When did we begin to believe it was fair to tax the richest less, and tax the less fortunate more?

When did we begin to believe that self deportation was an answer, when it really causes the economy to shrink dramatically?

When did we begin to believe it was okay to cut tax exemptions on the middle class to raise revenue?
When did we start electing officials that want to tax the least most, and the most least?

When did we decide it was okay to start imprisoning the poor in debtors prisons again?

When did we decide it was fine to work people like slaves, providing them no job or personal security?

When did we forget the Jeffersonian emphasis on small landowners, and put their political power in the hands of big business?

The modern debate, the modern era, is caught up now in the great political debate of our generation. To whom does the political power of the United States belong? Does it belong to the wealthiest few, hiding behind shadowy organizations and contributing untold amounts to their anointed candidates? Does it belong to their corporations and the donations they make? Should the future of the United States belong in the hands of a few dozen wealthy?

Because if so, then this is not the America envisioned by Jefferson and the founding fathers. Government may have not been intended to interfere greatly in business, but neither was business meant to interfere greatly in government. Today, it seems as if only one half of that statement is heard in America. While corporations loudly balk at any notion of oversight, they pay piddling wages, demand longer hours and exploit the neediest for more. All along, they continue to interfere in government, contributing dollar after dollar. The same dollars that are being generated by the workers they overlook.

No, businesses are neither inherently evil nor good, but where their actions infringe on the natural rights of the people, then the government that the people enacted to protect them should take up their cause. Government is not only an abstract entity, controlled by homogenous groups that do not differentiate. If that were true, then it would not matter to your tax rate who was voted into office. If would not matter to whom you entrusted your health care, or who decided the availability of your contraception. If government was entirely homogenous, the way in which institutional bodies treated you on the basis of your skin color would be equal either way. If government was entirely homogenous, your ability to see a loved one in the hospital, on the basis of your sexual orientation, would be the same either way.

But it is not, will not be, because government is not homogenous. It is not abstract, it is your vote in action, it is your voice. In this year we make a decision for four years. Will we imprison the least of us for the crime of being poor? Will we raise taxes on those with the least and reduce health care benefits to those who need it, simply to create more wealth for the wealthiest?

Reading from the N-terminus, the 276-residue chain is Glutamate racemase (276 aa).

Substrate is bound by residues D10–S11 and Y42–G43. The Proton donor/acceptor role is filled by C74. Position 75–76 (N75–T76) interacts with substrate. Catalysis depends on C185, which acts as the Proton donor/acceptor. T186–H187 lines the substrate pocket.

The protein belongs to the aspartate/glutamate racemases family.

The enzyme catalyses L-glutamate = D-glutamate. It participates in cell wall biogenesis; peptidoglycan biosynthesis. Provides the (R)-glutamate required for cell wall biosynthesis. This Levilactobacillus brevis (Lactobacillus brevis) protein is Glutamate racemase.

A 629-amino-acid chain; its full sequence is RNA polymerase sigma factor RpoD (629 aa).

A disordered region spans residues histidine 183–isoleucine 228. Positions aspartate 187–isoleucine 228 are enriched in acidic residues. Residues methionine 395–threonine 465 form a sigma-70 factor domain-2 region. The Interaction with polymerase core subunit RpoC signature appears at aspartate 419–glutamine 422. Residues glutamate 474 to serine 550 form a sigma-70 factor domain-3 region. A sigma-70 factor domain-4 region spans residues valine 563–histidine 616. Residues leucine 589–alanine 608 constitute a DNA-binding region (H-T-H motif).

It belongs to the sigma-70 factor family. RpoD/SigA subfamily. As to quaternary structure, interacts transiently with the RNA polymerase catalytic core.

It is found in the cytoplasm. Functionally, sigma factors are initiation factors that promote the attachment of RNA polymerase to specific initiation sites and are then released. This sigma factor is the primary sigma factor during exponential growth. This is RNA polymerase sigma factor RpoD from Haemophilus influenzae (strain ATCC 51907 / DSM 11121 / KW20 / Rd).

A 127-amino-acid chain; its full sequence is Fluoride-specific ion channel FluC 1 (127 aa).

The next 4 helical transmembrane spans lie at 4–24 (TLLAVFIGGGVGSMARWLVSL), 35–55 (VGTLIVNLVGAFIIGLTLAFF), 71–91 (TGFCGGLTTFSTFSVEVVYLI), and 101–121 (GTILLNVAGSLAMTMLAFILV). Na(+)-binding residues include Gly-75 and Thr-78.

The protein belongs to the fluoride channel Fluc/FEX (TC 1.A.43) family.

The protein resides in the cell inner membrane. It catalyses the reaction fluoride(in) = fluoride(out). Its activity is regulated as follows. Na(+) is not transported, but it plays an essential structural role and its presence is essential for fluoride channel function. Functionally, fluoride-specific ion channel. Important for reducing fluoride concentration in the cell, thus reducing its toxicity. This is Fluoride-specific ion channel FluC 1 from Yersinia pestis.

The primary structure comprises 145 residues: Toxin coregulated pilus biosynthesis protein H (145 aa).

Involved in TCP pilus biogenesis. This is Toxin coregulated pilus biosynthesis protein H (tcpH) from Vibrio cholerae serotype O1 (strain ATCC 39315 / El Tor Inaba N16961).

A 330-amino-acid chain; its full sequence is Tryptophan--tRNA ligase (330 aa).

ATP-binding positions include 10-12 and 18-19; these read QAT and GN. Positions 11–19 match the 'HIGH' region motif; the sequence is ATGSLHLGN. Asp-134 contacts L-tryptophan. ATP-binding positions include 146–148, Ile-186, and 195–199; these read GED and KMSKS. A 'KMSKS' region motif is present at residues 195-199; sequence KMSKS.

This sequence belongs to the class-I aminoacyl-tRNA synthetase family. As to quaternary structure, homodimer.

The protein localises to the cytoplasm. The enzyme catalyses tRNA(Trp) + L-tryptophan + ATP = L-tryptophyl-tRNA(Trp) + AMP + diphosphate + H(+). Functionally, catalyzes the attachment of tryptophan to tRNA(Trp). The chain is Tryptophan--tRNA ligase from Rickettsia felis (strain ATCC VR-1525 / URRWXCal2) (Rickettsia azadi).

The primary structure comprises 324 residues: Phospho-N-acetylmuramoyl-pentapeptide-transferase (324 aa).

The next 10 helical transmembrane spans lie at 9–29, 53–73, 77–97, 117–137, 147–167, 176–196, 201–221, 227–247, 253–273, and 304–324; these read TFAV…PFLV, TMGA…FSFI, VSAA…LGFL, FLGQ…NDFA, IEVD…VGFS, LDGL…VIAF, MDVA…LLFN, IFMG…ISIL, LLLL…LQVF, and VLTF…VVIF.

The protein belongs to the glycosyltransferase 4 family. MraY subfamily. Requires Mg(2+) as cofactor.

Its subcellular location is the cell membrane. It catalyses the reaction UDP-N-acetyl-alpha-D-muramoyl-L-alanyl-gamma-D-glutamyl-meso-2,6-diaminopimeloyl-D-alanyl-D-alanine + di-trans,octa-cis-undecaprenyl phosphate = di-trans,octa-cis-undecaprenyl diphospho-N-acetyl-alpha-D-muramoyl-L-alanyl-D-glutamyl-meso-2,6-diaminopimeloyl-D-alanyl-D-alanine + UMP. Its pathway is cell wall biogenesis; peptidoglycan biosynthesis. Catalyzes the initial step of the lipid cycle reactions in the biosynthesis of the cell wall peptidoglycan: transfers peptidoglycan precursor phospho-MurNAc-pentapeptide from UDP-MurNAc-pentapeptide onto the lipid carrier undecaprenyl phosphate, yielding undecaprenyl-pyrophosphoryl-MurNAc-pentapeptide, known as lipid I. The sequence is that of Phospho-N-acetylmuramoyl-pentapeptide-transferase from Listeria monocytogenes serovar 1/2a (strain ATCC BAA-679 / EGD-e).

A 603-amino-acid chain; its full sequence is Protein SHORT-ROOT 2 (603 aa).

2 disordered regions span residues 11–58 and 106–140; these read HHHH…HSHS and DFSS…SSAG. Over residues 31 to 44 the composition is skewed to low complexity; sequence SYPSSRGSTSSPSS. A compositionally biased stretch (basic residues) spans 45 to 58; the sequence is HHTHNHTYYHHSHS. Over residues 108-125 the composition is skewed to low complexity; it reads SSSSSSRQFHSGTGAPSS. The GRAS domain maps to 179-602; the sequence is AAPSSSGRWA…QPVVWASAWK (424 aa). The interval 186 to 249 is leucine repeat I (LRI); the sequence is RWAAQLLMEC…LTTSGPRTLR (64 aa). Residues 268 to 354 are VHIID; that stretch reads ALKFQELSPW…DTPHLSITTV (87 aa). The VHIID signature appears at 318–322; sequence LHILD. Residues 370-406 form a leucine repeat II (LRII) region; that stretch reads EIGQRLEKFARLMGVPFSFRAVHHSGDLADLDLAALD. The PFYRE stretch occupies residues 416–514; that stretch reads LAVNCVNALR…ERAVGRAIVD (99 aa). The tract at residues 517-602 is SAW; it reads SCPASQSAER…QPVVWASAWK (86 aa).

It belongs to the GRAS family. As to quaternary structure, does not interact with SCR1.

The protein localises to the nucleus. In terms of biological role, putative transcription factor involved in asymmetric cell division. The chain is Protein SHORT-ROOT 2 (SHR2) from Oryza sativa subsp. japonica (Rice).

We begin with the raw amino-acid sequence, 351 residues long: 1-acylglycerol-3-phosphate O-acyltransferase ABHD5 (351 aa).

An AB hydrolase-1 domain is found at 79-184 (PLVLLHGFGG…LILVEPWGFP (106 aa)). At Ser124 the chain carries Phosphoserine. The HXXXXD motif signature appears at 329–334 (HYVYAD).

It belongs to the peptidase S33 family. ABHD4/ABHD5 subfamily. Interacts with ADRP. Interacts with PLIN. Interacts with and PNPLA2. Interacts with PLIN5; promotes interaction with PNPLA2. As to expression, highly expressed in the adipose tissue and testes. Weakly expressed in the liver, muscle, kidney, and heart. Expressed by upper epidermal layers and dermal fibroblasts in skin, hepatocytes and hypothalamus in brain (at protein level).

This is America. A land of opportunity, a land of visions and a land of dreams. There are people who scoff at those who cling to ideals, who dare to dream. There are those who laugh at the notion of hope. Without the ideals, what is America? Americans who dream, who hope, do not hope for free rides. They do not hope for free money. They hope for a chance to better themselves, to work hard and be paid justly for their effort. They hope to live without government telling them who they love is wrong, or telling them they have to sacrifice in order to give the wealthiest more.

This is an America whose Hope is to achieve, to succeed and provide for its children. This is an America that does not want to be judged on the basis of its skin color, its gender or its orientation. This is the America that hopes, that dreams, that sees the best it can be. Its people do not always agree with one another, but they understand that to tolerate diversity is a strength, not a weakness.
This is an America that defies the old stereotypes. Because more than once in history, people have been accused of growing weak for tolerating different races and ideas. It was the accusation against Italy and Spain, and was the same accusation made against the colonists in New England. These were times when to associate with people of different color and background meant that you weakened yourself. We no longer believe these things. So why bring back up these old accusations and prejudices? Why resort to centuries old lies?

Because one group has ideals, and dreams, and seeks answers. Another has only the old lies that have bound people for centuries. America's greatest moments were not built on the backs of those who refused to move forward, but on the backs of those who labored for one another, who helped each other to progress. These people argued for change, argued for better treatment, argued for equality. We are children of that spirit, and we will either pass on that torch to another generation, or quietly accept the voice of stagnation and decline. The choice, as always, is ours.